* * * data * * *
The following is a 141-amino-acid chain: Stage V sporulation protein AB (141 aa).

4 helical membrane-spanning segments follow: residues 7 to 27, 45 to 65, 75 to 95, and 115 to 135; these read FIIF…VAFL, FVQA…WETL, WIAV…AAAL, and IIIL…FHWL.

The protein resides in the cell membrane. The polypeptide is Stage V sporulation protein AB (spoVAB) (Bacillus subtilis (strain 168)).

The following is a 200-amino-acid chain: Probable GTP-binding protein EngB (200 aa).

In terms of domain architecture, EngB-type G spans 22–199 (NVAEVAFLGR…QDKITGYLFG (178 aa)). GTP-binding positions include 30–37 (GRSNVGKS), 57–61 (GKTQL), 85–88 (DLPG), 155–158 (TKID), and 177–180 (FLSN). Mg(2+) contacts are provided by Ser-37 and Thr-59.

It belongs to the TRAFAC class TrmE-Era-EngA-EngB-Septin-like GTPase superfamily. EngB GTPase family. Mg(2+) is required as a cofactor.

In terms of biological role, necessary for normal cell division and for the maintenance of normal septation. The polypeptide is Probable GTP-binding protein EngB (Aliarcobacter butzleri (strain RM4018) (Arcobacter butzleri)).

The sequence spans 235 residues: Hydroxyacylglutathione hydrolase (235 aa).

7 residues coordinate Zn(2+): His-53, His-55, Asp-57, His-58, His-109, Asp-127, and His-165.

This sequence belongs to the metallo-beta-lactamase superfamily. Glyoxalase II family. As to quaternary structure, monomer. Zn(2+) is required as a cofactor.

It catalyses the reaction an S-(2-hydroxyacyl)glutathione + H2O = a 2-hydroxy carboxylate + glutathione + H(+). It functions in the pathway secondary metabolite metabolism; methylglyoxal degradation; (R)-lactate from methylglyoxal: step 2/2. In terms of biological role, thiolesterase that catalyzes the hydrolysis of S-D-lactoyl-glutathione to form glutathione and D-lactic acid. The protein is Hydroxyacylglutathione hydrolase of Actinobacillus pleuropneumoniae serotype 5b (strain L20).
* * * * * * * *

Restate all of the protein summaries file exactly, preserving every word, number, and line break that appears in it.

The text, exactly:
The following is a 141-amino-acid chain: Stage V sporulation protein AB (141 aa).

4 helical membrane-spanning segments follow: residues 7 to 27, 45 to 65, 75 to 95, and 115 to 135; these read FIIF…VAFL, FVQA…WETL, WIAV…AAAL, and IIIL…FHWL.

The protein resides in the cell membrane. The polypeptide is Stage V sporulation protein AB (spoVAB) (Bacillus subtilis (strain 168)).

The following is a 200-amino-acid chain: Probable GTP-binding protein EngB (200 aa).

In terms of domain architecture, EngB-type G spans 22–199 (NVAEVAFLGR…QDKITGYLFG (178 aa)). GTP-binding positions include 30–37 (GRSNVGKS), 57–61 (GKTQL), 85–88 (DLPG), 155–158 (TKID), and 177–180 (FLSN). Mg(2+) contacts are provided by Ser-37 and Thr-59.

It belongs to the TRAFAC class TrmE-Era-EngA-EngB-Septin-like GTPase superfamily. EngB GTPase family. Mg(2+) is required as a cofactor.

In terms of biological role, necessary for normal cell division and for the maintenance of normal septation. The polypeptide is Probable GTP-binding protein EngB (Aliarcobacter butzleri (strain RM4018) (Arcobacter butzleri)).

The sequence spans 235 residues: Hydroxyacylglutathione hydrolase (235 aa).

7 residues coordinate Zn(2+): His-53, His-55, Asp-57, His-58, His-109, Asp-127, and His-165.

This sequence belongs to the metallo-beta-lactamase superfamily. Glyoxalase II family. As to quaternary structure, monomer. Zn(2+) is required as a cofactor.

It catalyses the reaction an S-(2-hydroxyacyl)glutathione + H2O = a 2-hydroxy carboxylate + glutathione + H(+). It functions in the pathway secondary metabolite metabolism; methylglyoxal degradation; (R)-lactate from methylglyoxal: step 2/2. In terms of biological role, thiolesterase that catalyzes the hydrolysis of S-D-lactoyl-glutathione to form glutathione and D-lactic acid. The protein is Hydroxyacylglutathione hydrolase of Actinobacillus pleuropneumoniae serotype 5b (strain L20).